Landowners have a new option to protect their environmentally sensitive cropland with the introduction of the Minnesota Conservation Reserve Enhancement Program (MN CREP). The kick-off for the MN CREP continuous sign-up begins May 15, 2017.
MN CREP is a voluntary state-federal program designed to improve water quality and habitat conservation. It will protect and restore up to 60,000 acres of marginal cropland across 54 southern and western Minnesota counties, using buffer strips, wetland restoration and drinking water wellhead protection.
Native plantings on those acres will filter water, prevent erosion and provide critical habitat for countless grassland species including badgers, meadowlarks and monarch butterflies.
“This is a milestone in conservation for Minnesota,” according to John Jaschke, executive director of the Minnesota Board of Water and Soil Resources (BWSR). “It targets the most critical acres and will provide water quality and habitat benefits for generations.”
The program is funded with approximately $350 million from the U.S. Department of Agriculture (USDA) and $150 million needed from state sources including: Clean Water Fund, Outdoor Heritage Fund, Capital Investment (bonding), and the Environment and Natural Resources Trust Fund. MN CREP is administered by the Farm Service Agency (FSA) and BWSR, but involves numerous partners including Minnesota Department of Agriculture, Department of Natural Resources, Department of Health and Pollution Control Agency as well as local Soil and Water Conservation District (SWCD) staff. MN CREP is also supported by a coalition of more than 70 state and national organizations and groups.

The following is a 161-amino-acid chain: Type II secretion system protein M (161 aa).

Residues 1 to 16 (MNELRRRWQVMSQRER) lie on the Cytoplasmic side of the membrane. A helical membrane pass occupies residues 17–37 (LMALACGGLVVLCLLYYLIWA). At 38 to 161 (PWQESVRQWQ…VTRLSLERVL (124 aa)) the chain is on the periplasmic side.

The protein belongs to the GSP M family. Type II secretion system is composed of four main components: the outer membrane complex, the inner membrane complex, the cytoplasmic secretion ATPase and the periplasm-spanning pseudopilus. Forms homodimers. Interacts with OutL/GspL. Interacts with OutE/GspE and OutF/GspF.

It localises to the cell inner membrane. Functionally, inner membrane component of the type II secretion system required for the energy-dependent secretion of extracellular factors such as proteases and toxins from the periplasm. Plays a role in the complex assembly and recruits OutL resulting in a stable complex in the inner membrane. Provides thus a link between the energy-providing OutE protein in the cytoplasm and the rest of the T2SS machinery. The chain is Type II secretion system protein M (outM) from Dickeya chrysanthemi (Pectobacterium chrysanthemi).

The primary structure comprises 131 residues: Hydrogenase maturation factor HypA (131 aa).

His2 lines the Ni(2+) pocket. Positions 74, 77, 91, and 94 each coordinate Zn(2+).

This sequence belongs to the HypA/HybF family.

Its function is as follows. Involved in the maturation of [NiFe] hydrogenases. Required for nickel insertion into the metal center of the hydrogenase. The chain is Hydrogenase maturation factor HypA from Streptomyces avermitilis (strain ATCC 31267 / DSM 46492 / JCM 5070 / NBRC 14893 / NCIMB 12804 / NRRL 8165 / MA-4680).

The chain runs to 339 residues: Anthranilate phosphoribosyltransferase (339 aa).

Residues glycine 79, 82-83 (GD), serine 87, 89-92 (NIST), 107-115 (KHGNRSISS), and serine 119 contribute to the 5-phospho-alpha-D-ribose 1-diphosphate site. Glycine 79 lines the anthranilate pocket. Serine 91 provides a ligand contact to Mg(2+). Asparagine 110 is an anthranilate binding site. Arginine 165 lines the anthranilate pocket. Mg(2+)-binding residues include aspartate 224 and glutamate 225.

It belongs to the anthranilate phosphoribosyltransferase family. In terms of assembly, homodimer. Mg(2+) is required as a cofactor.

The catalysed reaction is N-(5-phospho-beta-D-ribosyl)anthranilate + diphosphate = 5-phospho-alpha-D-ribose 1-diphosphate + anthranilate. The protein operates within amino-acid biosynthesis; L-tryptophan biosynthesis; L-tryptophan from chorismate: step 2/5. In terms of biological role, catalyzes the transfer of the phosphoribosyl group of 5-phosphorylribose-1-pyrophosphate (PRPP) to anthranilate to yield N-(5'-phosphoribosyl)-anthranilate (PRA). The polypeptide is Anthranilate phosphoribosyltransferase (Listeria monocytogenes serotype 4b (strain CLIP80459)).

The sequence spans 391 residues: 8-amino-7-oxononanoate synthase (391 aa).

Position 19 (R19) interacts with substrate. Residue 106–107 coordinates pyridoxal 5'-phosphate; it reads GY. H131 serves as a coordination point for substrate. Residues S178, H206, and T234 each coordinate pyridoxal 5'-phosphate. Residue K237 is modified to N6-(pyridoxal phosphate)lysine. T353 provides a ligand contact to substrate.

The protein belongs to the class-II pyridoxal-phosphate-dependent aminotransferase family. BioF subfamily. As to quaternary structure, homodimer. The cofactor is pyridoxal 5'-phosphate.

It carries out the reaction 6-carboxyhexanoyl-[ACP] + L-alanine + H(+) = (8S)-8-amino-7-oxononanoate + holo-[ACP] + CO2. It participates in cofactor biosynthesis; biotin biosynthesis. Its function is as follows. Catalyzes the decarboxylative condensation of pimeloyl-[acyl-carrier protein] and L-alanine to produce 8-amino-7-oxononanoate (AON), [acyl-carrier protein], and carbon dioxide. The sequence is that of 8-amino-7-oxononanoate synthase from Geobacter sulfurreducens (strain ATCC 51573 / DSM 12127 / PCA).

“Minnesota is at a crossroads in conservation,” Jaschke said. “The state is facing serious water quality challenges and we’re losing hundreds of thousands of acres of grassland through expiring CRP. MN CREP isn’t the whole answer, but it plays an important role in addressing both of these issues.”
Landowners who are accepted in MN CREP will enroll in the USDA’s Conservation Reserve Program (CRP) for 14-15 years. At the same time, the land will be put into a permanent conservation easement through the state’s Reinvest in Minnesota (RIM) easement program. Private ownership continues and the land is permanently restored and enhanced for water quality and habitat benefits.
“This program helps producers with the land that needs protecting so they can farm their best, most productive acres,” explained Michelle Page, Minnesota Acting State Executive Director for the USDA Farm Service Agency. “We encourage people to take advantage of this opportunity.”
Landowners wanting to learn more about MN CREP can contact their local FSA/Natural Resources Conservation Service/SWCD office or visit www.bwsr.state.mn.us/crep.